India has elected 74 MPs to the 18th Lok Sabha, which is marginally lower than in 2019 when 78 women became members of the Lower House of Parliament.

Women comprised 797 candidates who contested the general elections that were held in seven phases from April 19 to June 1.

This was the first election held after the introduction of the Women’s Reservation Bill, 2023 in the Lok Sabha. The bill, which is yet to become a law, proposes the reservation of one-third of the seats in the Lok Sabha and state legislative assemblies for women.

The results of the polls on Tuesday showed that 30 out of 69 women candidates fielded by the Bharatiya Janata Party won the elections. In 2019, the BJP had fielded 56 women candidates, of which 41 or 73.2% had won.

A total of 13 out of the 41 women candidates fielded by the Congress won the polls this year. In 2019, only six of its 52 women candidates fielded by the Congress were elected.

The election results ensured the return of 30 women MPs to the Lok Sabha.

A total of 16% of women MPs elected in the 2024 Lok Sabha elections are below the age of 40.

Some of the prominent women candidates elected to Parliament include 27-year-old Iqra Hassan who won the Kairana Lok Sabha seat in Uttar Pradesh on a Samajwadi Party ticket, and Mahua Moitra from the Trinamool Congress who has made a comeback after she was suspended from the Lower House in December.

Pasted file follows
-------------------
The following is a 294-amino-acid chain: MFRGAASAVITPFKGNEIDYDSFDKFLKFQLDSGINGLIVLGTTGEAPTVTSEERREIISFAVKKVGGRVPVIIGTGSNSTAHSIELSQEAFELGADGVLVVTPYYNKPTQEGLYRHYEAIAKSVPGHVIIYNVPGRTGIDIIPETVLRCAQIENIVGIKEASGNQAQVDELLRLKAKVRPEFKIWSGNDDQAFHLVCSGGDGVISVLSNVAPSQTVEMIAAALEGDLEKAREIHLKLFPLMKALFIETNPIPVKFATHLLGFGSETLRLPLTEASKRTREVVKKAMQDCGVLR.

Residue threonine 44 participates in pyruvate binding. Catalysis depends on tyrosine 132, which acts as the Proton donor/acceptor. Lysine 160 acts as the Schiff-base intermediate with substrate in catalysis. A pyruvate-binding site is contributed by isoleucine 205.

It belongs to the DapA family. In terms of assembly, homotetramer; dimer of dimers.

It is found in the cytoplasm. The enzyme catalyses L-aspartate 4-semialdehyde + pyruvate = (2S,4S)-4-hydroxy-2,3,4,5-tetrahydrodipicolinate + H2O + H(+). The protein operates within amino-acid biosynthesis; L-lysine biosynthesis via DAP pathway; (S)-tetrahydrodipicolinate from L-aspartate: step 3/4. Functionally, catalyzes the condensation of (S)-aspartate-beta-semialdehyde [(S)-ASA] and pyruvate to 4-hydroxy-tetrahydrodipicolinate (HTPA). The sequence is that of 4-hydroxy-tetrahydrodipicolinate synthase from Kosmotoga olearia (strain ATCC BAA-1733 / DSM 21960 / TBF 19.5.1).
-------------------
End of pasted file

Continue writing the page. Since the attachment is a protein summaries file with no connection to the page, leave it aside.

Sanjna Jatav of the Congress was elected from Rajasthan’s Bharatpur Lok Sabha seat, which is reserved for Scheduled Castes. Geniben Nagaji Thakor from the Congress secured its first Lok Sabha seat in Gujarat in a decade. She won from the Banaskantha constituency.

280 MPs elected for the first time

The 18th Lok Sabha will also see the entry of 280 MPs who have been elected for the first time. The figure is slightly higher than in 2019, when 267 first-timers became members of the Lower House.

This time, 262 MPs had previously served in the Lok Sabha. Sixteen others were members of the Rajya Sabha.

A total of 216 sitting MPs were reelected and nine of them represented a different party in the 17th Lok Sabha. Eight others represented a party that split from their earlier party.

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